21st National Hockey League All-Star Game
|Date||January 16, 1968|
|Arena||Maple Leaf Gardens|
|MVP||Bruce Gamble (Toronto)|
The 21st National Hockey League All-Star Game was played in Maple Leaf Gardens on January 16, 1968, where the host Toronto Maple Leafs battled a team of all-stars from the remaining NHL teams. It was the last time that Maple Leaf Gardens would host the game, and it was also the final game under the Stanley Cup champions-versus-NHL All-Stars format, as the NHL would switch to a divisional format for the game in 1969.
Death of Bill Masterton
The game, compared to other years, was in a somber mood: two days before, Bill Masterton, a player for the Minnesota North Stars, was hit by two Oakland Seals players on the ice, causing him to lose his balance and hit his head on the ice. Masterton was pronounced dead the next day.
The death of Masterton raised an issue about the use of helmets in hockey - whether they should be mandatory, and whether they affect a player's abilities. Response was mixed in the helmet debate even in the days following Masterton's death: Gordie Howe claimed that he would not, but nevertheless encouraged the next generation of players to do so, while Bobby Hull claimed that he was in serious consideration. At one extreme, Stafford Smythe claimed that helmets should be made mandatory.
As for the game itself, only two players would wear helmets: J. C. Tremblay, who had worn a helmet all season, and Brian Conacher, as a result of Masterton's death. Helmets would not become mandatory in the NHL until 1979, and even then players under contract prior to June 1, 1979 were grandfathered in provided they signed a waiver. Craig MacTavish was the last player to appear in the All-Star Game without a helmet, appearing in the 1996 All-Star Game during his second-to-last season as a player.
On the day of the all-star game, the National Hockey League Writers' Association proposed that a trophy should be presented in Masterton's honor, and by the end of the season, the league made it a reality. The Bill Masterton Memorial Trophy is awarded to each year to the player who best exemplifies dedication, perseverance, and sportsmanship.
The 1968 classic was also home to a notable first: because Toronto goaltender Johnny Bower was injured and could not play, he was replaced with Al Smith, their starting minor league goaltender, becoming the first player to play in the all-star game despite having not played with the Leafs the previous year.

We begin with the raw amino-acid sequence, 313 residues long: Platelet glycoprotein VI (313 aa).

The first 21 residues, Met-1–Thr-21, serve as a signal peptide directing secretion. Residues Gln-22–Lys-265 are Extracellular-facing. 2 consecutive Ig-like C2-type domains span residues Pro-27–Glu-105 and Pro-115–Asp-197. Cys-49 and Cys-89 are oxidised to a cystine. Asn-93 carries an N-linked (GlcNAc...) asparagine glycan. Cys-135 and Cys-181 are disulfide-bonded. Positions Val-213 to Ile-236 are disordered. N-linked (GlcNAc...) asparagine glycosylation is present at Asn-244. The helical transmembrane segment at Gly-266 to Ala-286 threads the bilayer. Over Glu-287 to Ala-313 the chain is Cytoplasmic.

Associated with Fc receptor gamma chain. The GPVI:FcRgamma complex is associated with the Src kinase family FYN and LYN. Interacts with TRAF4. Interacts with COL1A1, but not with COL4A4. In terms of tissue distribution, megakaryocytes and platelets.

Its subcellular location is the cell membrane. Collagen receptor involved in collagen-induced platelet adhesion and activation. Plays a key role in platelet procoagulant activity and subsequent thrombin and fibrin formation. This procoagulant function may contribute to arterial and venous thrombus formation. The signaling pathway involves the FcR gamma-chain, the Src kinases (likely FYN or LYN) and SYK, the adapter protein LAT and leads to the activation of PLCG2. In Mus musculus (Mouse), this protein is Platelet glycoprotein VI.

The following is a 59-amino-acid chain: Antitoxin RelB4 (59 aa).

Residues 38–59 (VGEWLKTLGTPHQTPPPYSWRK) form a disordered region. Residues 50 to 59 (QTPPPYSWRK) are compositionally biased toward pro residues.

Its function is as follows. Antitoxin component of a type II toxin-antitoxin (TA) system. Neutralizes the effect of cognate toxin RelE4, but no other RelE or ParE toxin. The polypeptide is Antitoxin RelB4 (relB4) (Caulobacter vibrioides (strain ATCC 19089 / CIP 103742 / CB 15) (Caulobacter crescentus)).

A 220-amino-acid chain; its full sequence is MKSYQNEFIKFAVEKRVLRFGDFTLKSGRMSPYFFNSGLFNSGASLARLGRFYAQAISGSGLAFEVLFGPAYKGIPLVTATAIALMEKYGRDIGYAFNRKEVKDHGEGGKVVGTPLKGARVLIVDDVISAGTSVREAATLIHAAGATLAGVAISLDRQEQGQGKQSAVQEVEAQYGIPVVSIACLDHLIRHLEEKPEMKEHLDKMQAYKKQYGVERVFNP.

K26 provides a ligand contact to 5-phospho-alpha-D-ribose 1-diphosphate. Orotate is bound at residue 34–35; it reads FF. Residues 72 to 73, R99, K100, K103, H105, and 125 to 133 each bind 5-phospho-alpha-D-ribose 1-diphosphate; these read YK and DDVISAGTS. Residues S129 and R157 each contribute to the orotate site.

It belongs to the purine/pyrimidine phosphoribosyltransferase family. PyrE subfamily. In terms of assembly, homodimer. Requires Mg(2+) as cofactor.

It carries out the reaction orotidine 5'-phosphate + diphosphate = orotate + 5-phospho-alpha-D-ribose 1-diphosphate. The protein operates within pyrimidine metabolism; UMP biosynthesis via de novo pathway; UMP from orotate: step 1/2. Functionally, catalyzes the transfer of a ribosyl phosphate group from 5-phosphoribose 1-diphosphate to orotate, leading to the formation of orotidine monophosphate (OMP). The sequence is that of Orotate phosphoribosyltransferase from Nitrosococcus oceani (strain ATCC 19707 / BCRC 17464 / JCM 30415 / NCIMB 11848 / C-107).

As it turned out, this year would be the last in which the defending champions faced off against a team consisting of the "best of the rest" - NHL president Clarence Campbell hinted that the following year would be the first in which there would be an East-versus-West battle, citing that the game could be easily moved to different cities. The 21st classic would also be the last in which the teams were determined based on the previous season's First and Second All-Star Teams, a move supported by the absence of then-rookie Bobby Orr in the last year's game and the fact that the game had moved to mid-season.
|Toronto||Goaltender in: Gamble||0:00|
|All-Stars||Goaltender in: Giacomin||0:00|
|1||0-1||Toronto||Goal: Oliver (Mahovlich, Hillman)|
|2||1-1||All-Stars||Goal: Mikita (Hull, Tremblay) (SH)||19:53|
|1–1||All-Stars||Goaltender out: Giacomin
Goaltender in: Sawchuk
|3||2–1||All-Stars||Goal: Wharram (Mikita)||0:35|
|4||2–2||Toronto||Goal: Stanley (Stemkowski, Carleton)||7:56|
|5||2–3||Toronto||Goal: Stemkowski (Carleton, Rupp)||16:36|
|2–3||Toronto||Goaltender out: Gamble
Goaltender in: Smith
|2–3||All-Stars||Goaltender out: Sawchuk
Goaltender in: Hall
|6||2-4||Toronto||Goal: Ellis (Mahovlich, Hillman)||5:56|
|7||3-4||All-Stars||Goal: Ullman (Howe, Orr)||8:23|
|3–4||All-Stars||Goaltender out: Hall||18:59|
|Shots on goal|
Note: G = Goaltender, D = Defence, C = Centre, LW = Left Wing, RW = Right Wing Source: Podnieks
- Podnieks, Andrew (2000). The NHL All-Star Game: 50 years of the great tradition. Toronto: HarperCollins. ISBN 0-00-200058-X.